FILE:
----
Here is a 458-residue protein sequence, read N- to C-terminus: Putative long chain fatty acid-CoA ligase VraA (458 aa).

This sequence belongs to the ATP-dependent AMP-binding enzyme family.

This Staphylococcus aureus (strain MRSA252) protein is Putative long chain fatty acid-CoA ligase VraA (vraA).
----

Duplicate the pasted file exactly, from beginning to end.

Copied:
Here is a 458-residue protein sequence, read N- to C-terminus: Putative long chain fatty acid-CoA ligase VraA (458 aa).

This sequence belongs to the ATP-dependent AMP-binding enzyme family.

This Staphylococcus aureus (strain MRSA252) protein is Putative long chain fatty acid-CoA ligase VraA (vraA).